The CIO at the Top Table?

(originally published as a Veredus blog here )

In an article this week on Government Computing I drew out some points that had emerged at the Socitm Conference in 2012 with conclusions for 2013.  In particular I mentioned that:

“The role of the IT profession within local authorities’ wider change agenda got some attention. Many of the people and process skills of change are baked in to the way that IT operates, yet many CIOs report a lack of recognition and traction in their authority, perceived as ‘techies in the server room’ rather than as change executives. How will the profession reposition itself – is the issue awareness or is there substance to address also?”

In this context it’s interesting to speculate on some of the blockages experienced by ambitious local government IT professionals who aspire to larger general management roles in due course.

• The Director of Resources Role.  The “obvious” career path for someone in IT towards the chief executive position is via the corporate director of resources role.  Often, elected members want an accountant for this role, and combine it with the statutory “section 151” role.  The legal requirement of the s.151 officer mean that it is advantageous to have the senior finance professional at the top table, and, understandably, especially in the current climate, members often want the best Finance lead they can get.  Not all authorities have a financially-qualified director of resources, but since many do, this narrows the pipe for IT professionals to progress.

• Reluctance to be “Corporate”.  I have detected in some individuals a sense that in order to progress to a corporate position one has to take on positions which will decide against the interests of the IT Department, albeit for the greater good.  I sometimes hear people talk of individuals who have done this as though they have betrayed their calling and turned their back on the profession (I exaggerate slightly to make the point).  The strong culture of IT as a profession and of IT departments therefore works against those who wish to leave.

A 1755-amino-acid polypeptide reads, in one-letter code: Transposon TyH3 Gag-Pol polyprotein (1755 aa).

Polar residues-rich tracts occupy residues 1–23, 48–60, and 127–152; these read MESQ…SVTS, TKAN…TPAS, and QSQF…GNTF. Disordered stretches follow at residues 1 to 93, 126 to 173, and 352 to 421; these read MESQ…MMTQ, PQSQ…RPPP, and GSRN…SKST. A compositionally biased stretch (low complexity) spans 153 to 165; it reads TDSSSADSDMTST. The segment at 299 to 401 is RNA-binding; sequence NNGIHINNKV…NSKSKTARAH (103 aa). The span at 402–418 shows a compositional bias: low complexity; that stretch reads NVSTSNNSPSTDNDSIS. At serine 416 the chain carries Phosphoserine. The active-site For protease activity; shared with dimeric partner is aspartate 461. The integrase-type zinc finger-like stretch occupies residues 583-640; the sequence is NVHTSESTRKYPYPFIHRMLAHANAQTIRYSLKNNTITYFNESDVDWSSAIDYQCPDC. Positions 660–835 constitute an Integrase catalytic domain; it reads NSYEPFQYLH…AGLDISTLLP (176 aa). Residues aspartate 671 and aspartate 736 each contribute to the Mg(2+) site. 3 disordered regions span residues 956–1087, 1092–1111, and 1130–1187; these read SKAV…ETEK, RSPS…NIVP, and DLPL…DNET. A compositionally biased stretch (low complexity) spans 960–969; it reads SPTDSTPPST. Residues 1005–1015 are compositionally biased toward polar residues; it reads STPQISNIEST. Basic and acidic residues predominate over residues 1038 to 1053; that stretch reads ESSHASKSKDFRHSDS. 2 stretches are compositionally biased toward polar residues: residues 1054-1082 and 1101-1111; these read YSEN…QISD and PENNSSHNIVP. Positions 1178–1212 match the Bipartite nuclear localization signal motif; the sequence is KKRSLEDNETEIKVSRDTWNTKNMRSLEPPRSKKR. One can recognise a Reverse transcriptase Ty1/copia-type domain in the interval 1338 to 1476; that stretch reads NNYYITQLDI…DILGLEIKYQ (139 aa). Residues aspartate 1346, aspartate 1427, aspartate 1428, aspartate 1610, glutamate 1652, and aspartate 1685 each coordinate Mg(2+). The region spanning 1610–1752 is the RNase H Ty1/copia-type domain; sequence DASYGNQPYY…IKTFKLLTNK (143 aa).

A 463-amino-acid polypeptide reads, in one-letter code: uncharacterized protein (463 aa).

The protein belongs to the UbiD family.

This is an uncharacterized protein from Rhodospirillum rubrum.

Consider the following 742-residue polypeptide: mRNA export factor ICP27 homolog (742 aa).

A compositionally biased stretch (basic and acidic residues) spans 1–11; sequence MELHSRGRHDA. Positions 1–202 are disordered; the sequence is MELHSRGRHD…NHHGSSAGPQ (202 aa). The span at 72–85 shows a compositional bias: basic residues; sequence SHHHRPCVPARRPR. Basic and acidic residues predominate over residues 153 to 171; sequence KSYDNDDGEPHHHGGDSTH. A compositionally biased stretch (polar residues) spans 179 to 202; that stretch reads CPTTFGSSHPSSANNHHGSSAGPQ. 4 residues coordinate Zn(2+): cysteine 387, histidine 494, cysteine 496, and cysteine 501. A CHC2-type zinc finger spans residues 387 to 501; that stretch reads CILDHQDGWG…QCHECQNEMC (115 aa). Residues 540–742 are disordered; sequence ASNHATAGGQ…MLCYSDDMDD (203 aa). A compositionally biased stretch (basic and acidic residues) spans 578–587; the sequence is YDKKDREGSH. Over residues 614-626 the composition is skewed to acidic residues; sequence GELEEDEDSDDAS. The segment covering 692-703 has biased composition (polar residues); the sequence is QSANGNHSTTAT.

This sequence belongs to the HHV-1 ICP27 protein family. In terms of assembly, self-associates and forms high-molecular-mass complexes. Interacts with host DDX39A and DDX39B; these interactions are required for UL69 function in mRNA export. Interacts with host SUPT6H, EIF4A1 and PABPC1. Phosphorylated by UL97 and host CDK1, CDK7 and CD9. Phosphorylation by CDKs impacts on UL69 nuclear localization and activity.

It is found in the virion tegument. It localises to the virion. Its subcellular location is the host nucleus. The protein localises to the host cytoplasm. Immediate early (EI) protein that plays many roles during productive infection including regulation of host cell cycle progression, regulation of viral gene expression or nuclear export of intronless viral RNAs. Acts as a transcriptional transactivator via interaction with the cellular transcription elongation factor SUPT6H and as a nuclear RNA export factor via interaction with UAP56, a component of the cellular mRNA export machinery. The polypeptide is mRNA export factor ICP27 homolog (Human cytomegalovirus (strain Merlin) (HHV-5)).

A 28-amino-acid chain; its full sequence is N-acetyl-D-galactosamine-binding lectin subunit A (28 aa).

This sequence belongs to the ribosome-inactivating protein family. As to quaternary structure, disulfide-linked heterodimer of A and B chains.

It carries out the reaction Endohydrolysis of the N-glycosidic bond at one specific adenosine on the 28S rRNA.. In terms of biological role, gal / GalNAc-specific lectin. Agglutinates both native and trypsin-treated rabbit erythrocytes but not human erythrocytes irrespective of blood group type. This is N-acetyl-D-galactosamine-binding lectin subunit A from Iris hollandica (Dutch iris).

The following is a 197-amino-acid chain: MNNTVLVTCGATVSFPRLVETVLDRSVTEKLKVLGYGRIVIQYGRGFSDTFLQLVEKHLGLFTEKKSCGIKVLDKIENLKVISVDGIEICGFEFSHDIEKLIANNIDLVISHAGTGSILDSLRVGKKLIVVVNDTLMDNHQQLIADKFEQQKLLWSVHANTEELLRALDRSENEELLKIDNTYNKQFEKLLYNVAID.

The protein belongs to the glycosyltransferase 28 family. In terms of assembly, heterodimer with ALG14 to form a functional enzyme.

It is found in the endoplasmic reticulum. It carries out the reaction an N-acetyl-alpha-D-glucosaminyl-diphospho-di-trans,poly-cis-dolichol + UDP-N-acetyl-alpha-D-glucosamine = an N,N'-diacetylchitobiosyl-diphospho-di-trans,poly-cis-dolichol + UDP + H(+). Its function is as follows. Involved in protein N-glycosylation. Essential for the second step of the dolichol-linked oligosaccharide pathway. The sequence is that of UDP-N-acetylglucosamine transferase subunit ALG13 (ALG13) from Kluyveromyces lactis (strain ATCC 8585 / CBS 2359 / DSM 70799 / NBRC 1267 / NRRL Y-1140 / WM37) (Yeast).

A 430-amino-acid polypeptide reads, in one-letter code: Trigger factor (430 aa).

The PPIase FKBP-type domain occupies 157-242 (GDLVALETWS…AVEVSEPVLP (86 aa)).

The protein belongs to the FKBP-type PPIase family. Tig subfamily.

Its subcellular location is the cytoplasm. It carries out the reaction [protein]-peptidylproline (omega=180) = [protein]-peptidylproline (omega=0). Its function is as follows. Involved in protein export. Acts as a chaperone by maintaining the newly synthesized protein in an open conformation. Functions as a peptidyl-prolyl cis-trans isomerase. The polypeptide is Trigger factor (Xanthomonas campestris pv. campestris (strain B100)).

• Career development.  It is relatively easy to develop a career focused on IT.  The challenges are real, fascinating, and continually changing.  There are well structured opportunities to network with colleagues in IT in other councils or other organisations.  Those role models at the top of the profession, are, by definition, those who chose to stay within it. By contrast it is harder to develop the networks for a future chief executive or resources director – where does one go to network with HR professionals, finance folk, policy wonks, lawyers…

There is a strong parallel with the HR profession, who often have similar debates about achieving top table status.  It is my experience that where the HR Director has a place at the top table it is (almost) invariably because of the particular strengths of the individual, rather than the job description or the post structure.  The chief executive and senior colleagues want the individual around the table because their input is known to be valuable, and not just in their area of formal responsibility.  Unfortunately there is a bit of a vicious circle about this – without opportunities to gain a corporate/strategic perspective it is hard to add value to it!  It is an interesting challenge for the profession (if it wishes) to seek opportunities to inculcate, and support their members who wish to develop, this wider perspective.

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